Sen. Josh Hawley (R-MO) proposed legislation Wednesday to end big tech companies’ legislative immunity, which would prevent them from censoring conservative and alternative viewpoints without significant recourse.
Sen. Hawley proposed the Ending Support for Internet Censorship Act, which updates the way the federal government treats social media companies under Section 230 of the Communications Decency Act (CDA).
The Missouri conservatives’ legislation removes the big tech’s immunity received under Section 230 unless they submit to an external audit that would prove that their algorithms and content-removal policies remain politically neutral. Sen. Hawley’s legislation would only apply to large tech companies such as Google, Facebook, and Twitter, not small and medium-sized tech companies.
“With Section 230, tech companies get a sweetheart deal that no other industry enjoys: complete exemption from traditional publisher liability in exchange for providing a forum free of political censorship,” said Sen. Hawley in a statement Wednesday. “Unfortunately, and unsurprisingly, big tech has failed to hold up its end of the bargain.”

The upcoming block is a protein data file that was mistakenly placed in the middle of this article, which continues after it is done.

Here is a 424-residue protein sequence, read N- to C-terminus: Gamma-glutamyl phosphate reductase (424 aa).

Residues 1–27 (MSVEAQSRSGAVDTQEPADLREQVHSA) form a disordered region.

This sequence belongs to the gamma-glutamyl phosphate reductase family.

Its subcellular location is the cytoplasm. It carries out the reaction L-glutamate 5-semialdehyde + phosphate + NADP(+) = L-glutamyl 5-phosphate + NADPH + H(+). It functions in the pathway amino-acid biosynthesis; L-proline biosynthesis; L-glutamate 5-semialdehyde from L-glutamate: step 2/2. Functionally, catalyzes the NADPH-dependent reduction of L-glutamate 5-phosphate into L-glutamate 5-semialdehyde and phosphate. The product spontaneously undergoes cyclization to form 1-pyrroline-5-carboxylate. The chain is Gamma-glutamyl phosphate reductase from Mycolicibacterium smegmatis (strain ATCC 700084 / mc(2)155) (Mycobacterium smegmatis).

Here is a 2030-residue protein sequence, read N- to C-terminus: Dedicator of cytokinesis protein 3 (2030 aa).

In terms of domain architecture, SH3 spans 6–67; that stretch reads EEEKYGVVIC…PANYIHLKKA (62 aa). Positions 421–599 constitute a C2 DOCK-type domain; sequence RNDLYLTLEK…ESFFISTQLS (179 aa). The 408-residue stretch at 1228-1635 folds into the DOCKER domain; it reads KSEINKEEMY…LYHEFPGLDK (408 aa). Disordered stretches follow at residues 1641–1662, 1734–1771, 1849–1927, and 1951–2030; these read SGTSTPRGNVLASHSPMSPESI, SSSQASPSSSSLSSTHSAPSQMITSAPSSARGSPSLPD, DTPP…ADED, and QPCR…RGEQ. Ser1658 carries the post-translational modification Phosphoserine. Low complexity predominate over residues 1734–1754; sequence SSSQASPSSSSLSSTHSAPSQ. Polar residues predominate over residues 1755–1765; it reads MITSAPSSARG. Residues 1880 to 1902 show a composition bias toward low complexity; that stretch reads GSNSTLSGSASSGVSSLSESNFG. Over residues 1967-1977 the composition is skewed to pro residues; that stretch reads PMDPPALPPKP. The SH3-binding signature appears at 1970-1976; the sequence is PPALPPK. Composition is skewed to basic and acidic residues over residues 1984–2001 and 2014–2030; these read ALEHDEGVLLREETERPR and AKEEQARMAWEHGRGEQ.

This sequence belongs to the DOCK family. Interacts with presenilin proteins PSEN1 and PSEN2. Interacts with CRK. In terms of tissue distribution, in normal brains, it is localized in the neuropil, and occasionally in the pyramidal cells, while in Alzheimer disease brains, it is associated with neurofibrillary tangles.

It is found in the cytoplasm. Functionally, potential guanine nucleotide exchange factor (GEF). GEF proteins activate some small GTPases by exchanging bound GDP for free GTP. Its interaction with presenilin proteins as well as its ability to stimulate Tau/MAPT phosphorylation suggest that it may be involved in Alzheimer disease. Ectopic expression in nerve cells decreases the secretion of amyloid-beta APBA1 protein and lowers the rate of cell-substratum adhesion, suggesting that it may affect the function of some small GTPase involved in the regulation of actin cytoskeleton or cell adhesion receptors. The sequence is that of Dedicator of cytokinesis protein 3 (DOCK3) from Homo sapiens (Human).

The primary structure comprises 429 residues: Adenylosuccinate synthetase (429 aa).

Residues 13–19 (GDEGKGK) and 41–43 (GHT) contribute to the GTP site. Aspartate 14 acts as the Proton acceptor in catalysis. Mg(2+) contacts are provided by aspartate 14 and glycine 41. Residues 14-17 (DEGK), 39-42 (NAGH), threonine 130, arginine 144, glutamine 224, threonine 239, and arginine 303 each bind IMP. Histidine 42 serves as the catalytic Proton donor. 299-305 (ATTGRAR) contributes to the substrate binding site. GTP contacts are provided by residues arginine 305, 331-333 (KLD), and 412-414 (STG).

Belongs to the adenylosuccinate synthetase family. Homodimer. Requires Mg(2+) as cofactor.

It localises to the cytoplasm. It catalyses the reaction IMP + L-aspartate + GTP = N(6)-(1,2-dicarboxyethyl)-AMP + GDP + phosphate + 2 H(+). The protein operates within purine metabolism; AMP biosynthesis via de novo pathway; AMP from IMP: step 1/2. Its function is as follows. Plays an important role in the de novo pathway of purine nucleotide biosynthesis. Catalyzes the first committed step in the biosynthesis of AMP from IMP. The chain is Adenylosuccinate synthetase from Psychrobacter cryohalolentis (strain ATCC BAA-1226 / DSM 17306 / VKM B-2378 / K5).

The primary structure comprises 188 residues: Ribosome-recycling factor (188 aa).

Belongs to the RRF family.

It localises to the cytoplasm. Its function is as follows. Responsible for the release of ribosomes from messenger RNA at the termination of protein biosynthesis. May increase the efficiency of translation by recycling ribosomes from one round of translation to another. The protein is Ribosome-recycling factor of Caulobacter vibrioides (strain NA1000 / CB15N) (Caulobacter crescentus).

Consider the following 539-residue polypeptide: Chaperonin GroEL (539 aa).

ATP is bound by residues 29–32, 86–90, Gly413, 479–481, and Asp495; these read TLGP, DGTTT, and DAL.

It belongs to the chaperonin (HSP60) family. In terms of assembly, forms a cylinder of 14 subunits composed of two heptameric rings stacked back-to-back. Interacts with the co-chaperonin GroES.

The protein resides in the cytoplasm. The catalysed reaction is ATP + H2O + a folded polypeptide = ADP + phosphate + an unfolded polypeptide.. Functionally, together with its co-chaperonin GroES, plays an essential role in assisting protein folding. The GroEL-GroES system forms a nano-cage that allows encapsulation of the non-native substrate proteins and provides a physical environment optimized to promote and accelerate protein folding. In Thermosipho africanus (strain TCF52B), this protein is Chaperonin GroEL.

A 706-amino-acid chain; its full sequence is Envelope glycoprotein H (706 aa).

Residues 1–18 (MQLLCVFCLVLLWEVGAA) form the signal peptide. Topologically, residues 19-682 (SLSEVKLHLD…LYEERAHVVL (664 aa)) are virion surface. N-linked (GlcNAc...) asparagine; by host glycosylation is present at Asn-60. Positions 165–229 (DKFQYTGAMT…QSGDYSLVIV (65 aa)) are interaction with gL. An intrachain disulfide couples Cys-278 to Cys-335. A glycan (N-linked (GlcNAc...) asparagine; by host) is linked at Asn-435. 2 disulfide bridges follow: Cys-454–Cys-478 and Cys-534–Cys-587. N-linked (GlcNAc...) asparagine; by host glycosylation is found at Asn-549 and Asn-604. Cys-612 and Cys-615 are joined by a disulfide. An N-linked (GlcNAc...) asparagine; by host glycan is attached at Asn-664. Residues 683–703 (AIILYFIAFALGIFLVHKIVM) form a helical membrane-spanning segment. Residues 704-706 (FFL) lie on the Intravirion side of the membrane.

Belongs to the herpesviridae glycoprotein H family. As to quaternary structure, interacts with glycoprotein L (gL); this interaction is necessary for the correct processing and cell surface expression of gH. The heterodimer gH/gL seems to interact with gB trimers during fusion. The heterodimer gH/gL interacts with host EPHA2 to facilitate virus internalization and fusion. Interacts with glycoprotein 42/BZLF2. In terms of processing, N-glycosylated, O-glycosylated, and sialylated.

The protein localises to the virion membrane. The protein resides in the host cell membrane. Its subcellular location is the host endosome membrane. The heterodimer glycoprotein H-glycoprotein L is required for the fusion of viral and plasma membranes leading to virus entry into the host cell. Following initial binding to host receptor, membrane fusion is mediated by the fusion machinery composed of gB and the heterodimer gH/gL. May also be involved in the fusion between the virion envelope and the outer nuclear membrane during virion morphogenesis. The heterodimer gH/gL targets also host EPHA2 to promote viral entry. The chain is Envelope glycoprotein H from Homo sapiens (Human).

Hawley’s legislation arises as the Donald Trump Department of Justice (DOJ) and the Federal Trade Commission (FTC) will reportedly begin antitrust investigations into America’s largest technology companies.
Other conservatives, such as Rep. Matt Gaetz (R-FL) and Sen. Ted Cruz (R-TX), have proposed eliminating or amending Section 230 to curb big tech companies’ ability to censor conservative and alternative viewpoints.
Sen. Hawley’s legislation would:
- Remove automatic immunity under Section 230 from big tech companies.
- Give big tech companies the ability to earn their immunity through external audits.
- However, the Federal Trade Commission could not certify large social media companies from immunity except for a supermajority vote by the agency.
- Big tech companies would have to pay for the cost of conducting the audits.
- The companies would have to reapply for immunity every two years.
- Preserves immunity for small and medium-sized companies.
- The bill would not apply to companies with less than 30 million active monthly users, more than 300 million active monthly users worldwide, or those companies that have more than $500 million in global annual revenue.